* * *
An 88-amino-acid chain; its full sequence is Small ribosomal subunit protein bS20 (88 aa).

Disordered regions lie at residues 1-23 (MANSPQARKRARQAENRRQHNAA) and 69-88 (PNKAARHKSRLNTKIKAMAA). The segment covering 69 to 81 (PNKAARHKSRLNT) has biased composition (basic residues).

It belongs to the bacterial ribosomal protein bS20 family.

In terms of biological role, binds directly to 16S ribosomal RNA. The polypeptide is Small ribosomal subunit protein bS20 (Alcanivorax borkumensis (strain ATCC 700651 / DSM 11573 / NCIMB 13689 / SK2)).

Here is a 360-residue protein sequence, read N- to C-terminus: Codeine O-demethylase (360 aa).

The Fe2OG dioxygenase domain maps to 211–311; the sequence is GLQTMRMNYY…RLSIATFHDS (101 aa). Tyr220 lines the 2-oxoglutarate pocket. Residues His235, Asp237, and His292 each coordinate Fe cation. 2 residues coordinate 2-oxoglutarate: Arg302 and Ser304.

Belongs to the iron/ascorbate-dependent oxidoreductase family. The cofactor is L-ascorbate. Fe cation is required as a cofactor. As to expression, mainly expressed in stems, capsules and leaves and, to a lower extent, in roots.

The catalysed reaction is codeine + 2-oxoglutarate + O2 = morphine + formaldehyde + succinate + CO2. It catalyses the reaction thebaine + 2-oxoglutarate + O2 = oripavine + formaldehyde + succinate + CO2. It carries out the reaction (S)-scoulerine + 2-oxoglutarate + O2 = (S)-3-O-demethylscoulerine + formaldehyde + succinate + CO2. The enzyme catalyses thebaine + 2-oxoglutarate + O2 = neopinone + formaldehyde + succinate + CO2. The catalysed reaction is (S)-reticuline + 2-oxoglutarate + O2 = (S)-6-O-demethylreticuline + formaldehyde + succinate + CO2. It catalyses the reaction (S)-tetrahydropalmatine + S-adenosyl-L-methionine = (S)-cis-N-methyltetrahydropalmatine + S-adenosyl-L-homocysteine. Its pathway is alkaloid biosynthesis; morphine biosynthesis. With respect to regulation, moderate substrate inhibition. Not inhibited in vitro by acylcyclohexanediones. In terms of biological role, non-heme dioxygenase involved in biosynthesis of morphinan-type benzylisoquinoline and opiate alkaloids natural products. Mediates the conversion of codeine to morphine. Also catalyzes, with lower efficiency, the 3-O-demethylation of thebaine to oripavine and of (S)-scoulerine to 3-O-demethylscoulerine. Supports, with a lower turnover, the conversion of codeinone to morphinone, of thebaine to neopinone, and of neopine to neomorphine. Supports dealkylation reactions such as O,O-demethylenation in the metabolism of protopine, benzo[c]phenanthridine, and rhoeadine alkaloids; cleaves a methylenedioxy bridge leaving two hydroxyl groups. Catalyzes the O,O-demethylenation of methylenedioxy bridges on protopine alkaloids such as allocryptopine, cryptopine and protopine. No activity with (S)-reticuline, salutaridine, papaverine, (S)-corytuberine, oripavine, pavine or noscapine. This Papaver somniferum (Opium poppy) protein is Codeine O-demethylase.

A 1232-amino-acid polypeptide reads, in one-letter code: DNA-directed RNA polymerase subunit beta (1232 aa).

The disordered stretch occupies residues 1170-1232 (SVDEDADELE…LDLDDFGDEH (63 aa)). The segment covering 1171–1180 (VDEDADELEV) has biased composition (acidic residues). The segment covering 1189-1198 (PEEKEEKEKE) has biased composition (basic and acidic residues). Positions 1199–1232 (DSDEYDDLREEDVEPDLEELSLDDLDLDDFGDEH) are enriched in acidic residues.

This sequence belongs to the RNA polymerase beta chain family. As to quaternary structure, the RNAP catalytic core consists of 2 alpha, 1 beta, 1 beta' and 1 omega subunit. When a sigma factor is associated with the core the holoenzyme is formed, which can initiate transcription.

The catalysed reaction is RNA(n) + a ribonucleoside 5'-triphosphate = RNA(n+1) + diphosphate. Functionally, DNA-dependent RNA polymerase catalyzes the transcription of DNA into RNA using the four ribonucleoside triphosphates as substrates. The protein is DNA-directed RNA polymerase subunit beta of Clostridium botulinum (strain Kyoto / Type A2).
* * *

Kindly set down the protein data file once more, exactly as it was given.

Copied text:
An 88-amino-acid chain; its full sequence is Small ribosomal subunit protein bS20 (88 aa).

Disordered regions lie at residues 1-23 (MANSPQARKRARQAENRRQHNAA) and 69-88 (PNKAARHKSRLNTKIKAMAA). The segment covering 69 to 81 (PNKAARHKSRLNT) has biased composition (basic residues).

It belongs to the bacterial ribosomal protein bS20 family.

In terms of biological role, binds directly to 16S ribosomal RNA. The polypeptide is Small ribosomal subunit protein bS20 (Alcanivorax borkumensis (strain ATCC 700651 / DSM 11573 / NCIMB 13689 / SK2)).

Here is a 360-residue protein sequence, read N- to C-terminus: Codeine O-demethylase (360 aa).

The Fe2OG dioxygenase domain maps to 211–311; the sequence is GLQTMRMNYY…RLSIATFHDS (101 aa). Tyr220 lines the 2-oxoglutarate pocket. Residues His235, Asp237, and His292 each coordinate Fe cation. 2 residues coordinate 2-oxoglutarate: Arg302 and Ser304.

Belongs to the iron/ascorbate-dependent oxidoreductase family. The cofactor is L-ascorbate. Fe cation is required as a cofactor. As to expression, mainly expressed in stems, capsules and leaves and, to a lower extent, in roots.

The catalysed reaction is codeine + 2-oxoglutarate + O2 = morphine + formaldehyde + succinate + CO2. It catalyses the reaction thebaine + 2-oxoglutarate + O2 = oripavine + formaldehyde + succinate + CO2. It carries out the reaction (S)-scoulerine + 2-oxoglutarate + O2 = (S)-3-O-demethylscoulerine + formaldehyde + succinate + CO2. The enzyme catalyses thebaine + 2-oxoglutarate + O2 = neopinone + formaldehyde + succinate + CO2. The catalysed reaction is (S)-reticuline + 2-oxoglutarate + O2 = (S)-6-O-demethylreticuline + formaldehyde + succinate + CO2. It catalyses the reaction (S)-tetrahydropalmatine + S-adenosyl-L-methionine = (S)-cis-N-methyltetrahydropalmatine + S-adenosyl-L-homocysteine. Its pathway is alkaloid biosynthesis; morphine biosynthesis. With respect to regulation, moderate substrate inhibition. Not inhibited in vitro by acylcyclohexanediones. In terms of biological role, non-heme dioxygenase involved in biosynthesis of morphinan-type benzylisoquinoline and opiate alkaloids natural products. Mediates the conversion of codeine to morphine. Also catalyzes, with lower efficiency, the 3-O-demethylation of thebaine to oripavine and of (S)-scoulerine to 3-O-demethylscoulerine. Supports, with a lower turnover, the conversion of codeinone to morphinone, of thebaine to neopinone, and of neopine to neomorphine. Supports dealkylation reactions such as O,O-demethylenation in the metabolism of protopine, benzo[c]phenanthridine, and rhoeadine alkaloids; cleaves a methylenedioxy bridge leaving two hydroxyl groups. Catalyzes the O,O-demethylenation of methylenedioxy bridges on protopine alkaloids such as allocryptopine, cryptopine and protopine. No activity with (S)-reticuline, salutaridine, papaverine, (S)-corytuberine, oripavine, pavine or noscapine. This Papaver somniferum (Opium poppy) protein is Codeine O-demethylase.

A 1232-amino-acid polypeptide reads, in one-letter code: DNA-directed RNA polymerase subunit beta (1232 aa).

The disordered stretch occupies residues 1170-1232 (SVDEDADELE…LDLDDFGDEH (63 aa)). The segment covering 1171–1180 (VDEDADELEV) has biased composition (acidic residues). The segment covering 1189-1198 (PEEKEEKEKE) has biased composition (basic and acidic residues). Positions 1199–1232 (DSDEYDDLREEDVEPDLEELSLDDLDLDDFGDEH) are enriched in acidic residues.

This sequence belongs to the RNA polymerase beta chain family. As to quaternary structure, the RNAP catalytic core consists of 2 alpha, 1 beta, 1 beta' and 1 omega subunit. When a sigma factor is associated with the core the holoenzyme is formed, which can initiate transcription.

The catalysed reaction is RNA(n) + a ribonucleoside 5'-triphosphate = RNA(n+1) + diphosphate. Functionally, DNA-dependent RNA polymerase catalyzes the transcription of DNA into RNA using the four ribonucleoside triphosphates as substrates. The protein is DNA-directed RNA polymerase subunit beta of Clostridium botulinum (strain Kyoto / Type A2).